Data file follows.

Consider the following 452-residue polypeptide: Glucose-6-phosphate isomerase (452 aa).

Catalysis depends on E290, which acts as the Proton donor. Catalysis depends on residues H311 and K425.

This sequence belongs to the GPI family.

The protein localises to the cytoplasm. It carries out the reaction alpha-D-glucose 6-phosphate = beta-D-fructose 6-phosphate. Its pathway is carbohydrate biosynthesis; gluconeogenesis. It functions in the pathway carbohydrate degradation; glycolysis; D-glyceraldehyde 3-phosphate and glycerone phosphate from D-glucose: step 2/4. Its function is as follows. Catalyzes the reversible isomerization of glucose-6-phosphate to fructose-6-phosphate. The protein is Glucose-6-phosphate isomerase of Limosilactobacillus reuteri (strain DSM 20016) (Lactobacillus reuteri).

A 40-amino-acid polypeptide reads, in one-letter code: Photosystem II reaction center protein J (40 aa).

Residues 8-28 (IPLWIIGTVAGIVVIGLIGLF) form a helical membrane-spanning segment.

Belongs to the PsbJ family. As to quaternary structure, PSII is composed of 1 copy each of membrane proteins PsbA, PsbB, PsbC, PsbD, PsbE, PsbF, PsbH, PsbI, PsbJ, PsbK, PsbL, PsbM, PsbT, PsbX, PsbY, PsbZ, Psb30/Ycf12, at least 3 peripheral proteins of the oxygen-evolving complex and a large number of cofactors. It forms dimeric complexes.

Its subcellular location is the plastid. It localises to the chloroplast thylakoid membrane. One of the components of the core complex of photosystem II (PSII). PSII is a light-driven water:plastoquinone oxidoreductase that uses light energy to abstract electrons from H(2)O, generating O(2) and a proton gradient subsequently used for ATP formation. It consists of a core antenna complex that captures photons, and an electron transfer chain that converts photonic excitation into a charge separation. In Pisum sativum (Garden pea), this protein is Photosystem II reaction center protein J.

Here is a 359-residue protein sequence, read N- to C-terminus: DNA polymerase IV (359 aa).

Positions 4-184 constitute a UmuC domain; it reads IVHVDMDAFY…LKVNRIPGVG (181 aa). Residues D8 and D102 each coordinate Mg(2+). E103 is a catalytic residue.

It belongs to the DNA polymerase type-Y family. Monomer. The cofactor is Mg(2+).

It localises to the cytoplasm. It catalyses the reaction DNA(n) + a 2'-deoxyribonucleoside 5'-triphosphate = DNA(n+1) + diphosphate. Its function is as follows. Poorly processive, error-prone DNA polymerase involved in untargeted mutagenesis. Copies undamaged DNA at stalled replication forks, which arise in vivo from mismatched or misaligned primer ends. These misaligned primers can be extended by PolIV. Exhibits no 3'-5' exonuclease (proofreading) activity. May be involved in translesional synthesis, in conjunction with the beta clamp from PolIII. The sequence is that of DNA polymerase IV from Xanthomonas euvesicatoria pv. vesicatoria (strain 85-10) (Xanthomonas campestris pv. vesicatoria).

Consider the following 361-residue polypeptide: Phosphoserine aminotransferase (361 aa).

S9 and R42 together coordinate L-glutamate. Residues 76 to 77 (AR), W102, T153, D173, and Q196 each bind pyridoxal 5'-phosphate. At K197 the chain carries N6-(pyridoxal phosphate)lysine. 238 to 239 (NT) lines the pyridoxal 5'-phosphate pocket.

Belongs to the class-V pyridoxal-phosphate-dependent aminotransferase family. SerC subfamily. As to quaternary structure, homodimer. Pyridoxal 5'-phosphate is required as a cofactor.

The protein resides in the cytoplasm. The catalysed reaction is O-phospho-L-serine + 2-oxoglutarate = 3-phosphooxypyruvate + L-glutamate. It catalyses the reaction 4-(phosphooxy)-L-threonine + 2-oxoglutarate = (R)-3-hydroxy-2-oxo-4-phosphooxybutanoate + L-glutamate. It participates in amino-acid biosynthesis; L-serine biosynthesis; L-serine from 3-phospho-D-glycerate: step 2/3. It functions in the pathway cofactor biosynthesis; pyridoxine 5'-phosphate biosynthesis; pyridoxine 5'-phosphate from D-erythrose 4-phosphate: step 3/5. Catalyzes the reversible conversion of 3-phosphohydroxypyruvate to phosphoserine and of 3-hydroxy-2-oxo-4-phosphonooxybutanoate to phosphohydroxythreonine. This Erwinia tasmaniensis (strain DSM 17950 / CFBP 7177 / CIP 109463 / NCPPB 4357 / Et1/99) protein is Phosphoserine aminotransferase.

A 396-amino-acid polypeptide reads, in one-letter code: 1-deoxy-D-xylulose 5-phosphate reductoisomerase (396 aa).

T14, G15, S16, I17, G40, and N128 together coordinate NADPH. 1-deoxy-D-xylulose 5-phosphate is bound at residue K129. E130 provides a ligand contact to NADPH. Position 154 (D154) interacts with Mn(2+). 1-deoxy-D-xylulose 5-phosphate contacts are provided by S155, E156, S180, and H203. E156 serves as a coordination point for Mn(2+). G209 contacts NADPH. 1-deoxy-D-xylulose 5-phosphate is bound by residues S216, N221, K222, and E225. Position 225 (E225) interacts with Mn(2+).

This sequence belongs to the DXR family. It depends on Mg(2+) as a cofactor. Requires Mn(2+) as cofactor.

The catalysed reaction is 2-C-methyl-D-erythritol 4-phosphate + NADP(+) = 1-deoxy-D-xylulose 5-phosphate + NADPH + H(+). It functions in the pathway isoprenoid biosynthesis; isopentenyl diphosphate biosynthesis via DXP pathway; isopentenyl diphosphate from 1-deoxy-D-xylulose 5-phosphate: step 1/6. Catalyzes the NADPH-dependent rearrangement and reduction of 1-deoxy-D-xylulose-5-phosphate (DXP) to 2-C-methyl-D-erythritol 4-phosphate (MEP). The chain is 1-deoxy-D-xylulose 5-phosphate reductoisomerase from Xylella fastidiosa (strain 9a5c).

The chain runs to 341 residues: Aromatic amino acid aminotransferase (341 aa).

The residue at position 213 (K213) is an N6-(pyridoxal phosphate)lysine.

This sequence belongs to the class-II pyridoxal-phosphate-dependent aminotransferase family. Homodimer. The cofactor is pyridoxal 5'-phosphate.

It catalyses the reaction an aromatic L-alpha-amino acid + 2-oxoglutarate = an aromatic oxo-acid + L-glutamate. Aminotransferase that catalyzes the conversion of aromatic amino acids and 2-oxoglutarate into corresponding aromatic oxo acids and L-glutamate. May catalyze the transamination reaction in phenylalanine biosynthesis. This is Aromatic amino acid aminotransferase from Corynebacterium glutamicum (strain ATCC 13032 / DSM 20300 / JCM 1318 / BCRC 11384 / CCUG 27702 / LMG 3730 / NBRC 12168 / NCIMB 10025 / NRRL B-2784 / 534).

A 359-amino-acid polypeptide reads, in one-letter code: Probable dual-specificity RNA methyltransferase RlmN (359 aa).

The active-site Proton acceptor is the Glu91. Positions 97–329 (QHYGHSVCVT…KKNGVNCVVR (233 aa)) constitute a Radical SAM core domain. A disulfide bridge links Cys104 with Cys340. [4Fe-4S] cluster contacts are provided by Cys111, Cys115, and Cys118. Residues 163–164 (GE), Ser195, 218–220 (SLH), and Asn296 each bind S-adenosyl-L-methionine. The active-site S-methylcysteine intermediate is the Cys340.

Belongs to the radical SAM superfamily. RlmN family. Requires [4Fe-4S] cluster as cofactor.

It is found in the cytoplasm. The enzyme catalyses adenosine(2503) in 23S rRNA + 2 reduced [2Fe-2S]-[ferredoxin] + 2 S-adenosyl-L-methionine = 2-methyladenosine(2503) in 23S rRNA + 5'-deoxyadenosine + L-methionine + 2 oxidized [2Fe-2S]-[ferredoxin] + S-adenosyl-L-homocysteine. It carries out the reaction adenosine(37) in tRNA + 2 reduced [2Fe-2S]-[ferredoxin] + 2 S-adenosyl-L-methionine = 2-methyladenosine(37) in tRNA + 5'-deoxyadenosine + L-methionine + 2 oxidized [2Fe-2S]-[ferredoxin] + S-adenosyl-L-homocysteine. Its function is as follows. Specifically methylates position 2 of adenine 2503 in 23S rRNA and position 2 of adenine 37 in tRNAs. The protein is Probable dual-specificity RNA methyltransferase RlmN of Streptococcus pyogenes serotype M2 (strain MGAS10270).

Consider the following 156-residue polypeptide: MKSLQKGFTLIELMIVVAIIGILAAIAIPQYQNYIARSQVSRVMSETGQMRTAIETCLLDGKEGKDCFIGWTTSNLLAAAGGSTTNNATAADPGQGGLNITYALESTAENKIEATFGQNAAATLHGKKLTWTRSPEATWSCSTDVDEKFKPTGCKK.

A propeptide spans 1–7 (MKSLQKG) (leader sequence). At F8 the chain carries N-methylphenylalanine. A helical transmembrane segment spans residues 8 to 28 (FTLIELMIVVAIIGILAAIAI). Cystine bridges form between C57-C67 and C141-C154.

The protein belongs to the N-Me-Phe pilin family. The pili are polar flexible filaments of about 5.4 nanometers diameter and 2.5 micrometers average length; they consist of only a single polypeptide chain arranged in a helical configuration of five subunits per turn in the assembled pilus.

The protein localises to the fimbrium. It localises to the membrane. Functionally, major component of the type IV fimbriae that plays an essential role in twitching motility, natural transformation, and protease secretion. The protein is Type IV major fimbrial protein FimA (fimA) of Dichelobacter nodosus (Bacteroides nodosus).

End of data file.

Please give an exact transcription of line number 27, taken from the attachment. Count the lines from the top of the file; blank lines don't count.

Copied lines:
Belongs to the radical SAM superfamily. RlmN family. Requires [4Fe-4S] cluster as cofactor.